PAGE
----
Defeating binge eating isn’t just about changing what you eat and how you eat it; it’s about creating a healthier lifestyle, too. Think about your lifestyle as a foundation – if you don’t properly lay it, any weight you lose can easily come right back in the future. This can be demoralising, to say the least, and hinder future attempts at losing weight.

So, what parts of your lifestyle should be changed to help curb binge eating? Well, the first place to start is your sleep schedule. We’ve touched on it earlier, but sleep is an often overlooked part of reaching and maintaining a healthy weight. If you struggle to get your eight hours a night, you should make sure to establish a consistent sleep schedule. Regularly changing when you go to bed is closely related to an unstable sleep cycle, and is often behind a poor night’s sleep.

Creating a consistent meal plan is equally useful. Skipping out on breakfast, eating dinner late in the day, and scarfing down a quick lunch all have their own problems. They can cause feelings of hunger throughout the day, make us feel lethargic, and even affect our sleep quality. Instead, setting a fixed time for each meal, and eating something substantial, rather than a glorified snack, is key to reducing cravings in between meals.

If you regularly snack, or simply eat a large amount of junk food, finding replacements is much better than cutting out foods entirely. The eating equivalent of cold turkey isn’t easy to endure, and is likely to cause more problems in the long term. Instead, switching out certain junk foods with healthier alternatives is much more sustainable. Replacing crisps with nuts, or biscuits with fruit, is a much better way to defeat overeating. You’ll even be able to enjoy a snack or two throughout the day, without feeling bad for what you eat.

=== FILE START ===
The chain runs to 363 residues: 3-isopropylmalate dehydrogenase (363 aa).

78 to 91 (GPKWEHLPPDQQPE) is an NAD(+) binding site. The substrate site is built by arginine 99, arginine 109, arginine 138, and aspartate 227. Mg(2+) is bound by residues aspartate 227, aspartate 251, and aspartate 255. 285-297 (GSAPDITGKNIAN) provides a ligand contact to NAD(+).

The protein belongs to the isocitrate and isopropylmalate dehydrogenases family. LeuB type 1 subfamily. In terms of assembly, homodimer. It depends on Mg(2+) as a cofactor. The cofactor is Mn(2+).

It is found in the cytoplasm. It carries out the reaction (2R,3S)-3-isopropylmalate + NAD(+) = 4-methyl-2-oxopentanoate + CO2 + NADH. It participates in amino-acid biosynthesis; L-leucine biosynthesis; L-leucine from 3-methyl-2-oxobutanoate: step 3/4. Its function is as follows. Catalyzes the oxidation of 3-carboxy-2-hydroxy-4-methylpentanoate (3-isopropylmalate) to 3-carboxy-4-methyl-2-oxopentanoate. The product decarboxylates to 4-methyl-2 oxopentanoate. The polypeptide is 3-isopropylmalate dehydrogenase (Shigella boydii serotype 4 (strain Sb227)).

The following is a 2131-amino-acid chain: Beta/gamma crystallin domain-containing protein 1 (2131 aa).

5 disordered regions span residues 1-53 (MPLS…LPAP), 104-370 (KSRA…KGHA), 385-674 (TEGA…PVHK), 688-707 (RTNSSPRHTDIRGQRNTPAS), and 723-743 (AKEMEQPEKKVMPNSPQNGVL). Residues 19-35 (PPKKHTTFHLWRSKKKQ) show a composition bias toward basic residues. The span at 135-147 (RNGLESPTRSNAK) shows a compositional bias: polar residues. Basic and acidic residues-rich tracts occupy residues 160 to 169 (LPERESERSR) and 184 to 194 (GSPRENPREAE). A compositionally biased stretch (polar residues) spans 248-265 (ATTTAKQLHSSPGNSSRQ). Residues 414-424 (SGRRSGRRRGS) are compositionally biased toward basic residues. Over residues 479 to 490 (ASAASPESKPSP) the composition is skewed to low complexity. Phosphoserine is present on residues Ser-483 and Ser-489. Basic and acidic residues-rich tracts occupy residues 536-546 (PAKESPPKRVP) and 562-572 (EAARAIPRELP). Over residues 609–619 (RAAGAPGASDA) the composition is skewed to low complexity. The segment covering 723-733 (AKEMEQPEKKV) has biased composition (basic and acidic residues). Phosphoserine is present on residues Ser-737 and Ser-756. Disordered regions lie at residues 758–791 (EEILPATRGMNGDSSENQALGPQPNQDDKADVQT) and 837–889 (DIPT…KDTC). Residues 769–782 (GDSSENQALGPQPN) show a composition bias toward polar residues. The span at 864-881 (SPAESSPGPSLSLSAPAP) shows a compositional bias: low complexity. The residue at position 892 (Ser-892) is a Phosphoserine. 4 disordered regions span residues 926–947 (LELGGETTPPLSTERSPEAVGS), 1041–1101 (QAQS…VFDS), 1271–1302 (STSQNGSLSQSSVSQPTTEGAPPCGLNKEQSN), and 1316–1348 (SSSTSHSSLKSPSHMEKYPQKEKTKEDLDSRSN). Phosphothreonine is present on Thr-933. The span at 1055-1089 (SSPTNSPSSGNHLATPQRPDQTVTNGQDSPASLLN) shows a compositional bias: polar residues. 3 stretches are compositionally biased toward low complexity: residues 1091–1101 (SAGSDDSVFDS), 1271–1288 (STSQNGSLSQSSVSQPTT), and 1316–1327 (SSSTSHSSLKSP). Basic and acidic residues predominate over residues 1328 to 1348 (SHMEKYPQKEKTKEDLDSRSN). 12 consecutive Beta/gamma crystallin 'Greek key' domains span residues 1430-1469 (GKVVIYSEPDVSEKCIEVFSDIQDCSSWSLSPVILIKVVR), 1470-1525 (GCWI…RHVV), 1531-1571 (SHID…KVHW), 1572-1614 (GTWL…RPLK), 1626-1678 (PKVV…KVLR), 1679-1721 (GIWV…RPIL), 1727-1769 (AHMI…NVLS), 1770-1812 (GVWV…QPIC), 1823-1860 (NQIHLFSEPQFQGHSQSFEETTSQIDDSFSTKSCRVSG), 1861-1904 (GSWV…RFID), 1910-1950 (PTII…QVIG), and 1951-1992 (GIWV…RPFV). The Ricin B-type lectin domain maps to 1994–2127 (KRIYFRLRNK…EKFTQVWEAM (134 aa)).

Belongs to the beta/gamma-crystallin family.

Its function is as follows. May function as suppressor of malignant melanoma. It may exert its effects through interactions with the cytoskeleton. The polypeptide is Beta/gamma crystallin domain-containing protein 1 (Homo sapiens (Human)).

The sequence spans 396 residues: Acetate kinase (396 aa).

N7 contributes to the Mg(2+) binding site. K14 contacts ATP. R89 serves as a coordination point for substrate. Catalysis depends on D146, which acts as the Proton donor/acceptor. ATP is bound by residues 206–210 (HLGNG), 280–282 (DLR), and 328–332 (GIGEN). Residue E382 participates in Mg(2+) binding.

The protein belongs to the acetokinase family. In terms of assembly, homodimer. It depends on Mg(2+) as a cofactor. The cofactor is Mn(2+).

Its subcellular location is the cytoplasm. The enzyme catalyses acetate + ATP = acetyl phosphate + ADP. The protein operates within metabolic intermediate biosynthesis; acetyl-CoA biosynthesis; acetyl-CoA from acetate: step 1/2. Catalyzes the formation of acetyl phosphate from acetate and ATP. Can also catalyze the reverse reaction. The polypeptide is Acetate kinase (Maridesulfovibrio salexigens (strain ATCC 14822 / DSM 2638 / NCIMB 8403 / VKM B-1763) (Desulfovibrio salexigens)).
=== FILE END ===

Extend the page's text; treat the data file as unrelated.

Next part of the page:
Wrapping up

As you can see, beating overeating is heavily tied to understanding it. Once you know why you overeat, finding the best ways to tackle the problem is so much easier. It acts as a foundation to support your efforts, and is substantially better than going in blind. You’ll notice the improvements quickly once you embark on your journey to curb overeating. A better relationship with food, one that you can control over, will take a weight off your shoulders, and your future self will thank you.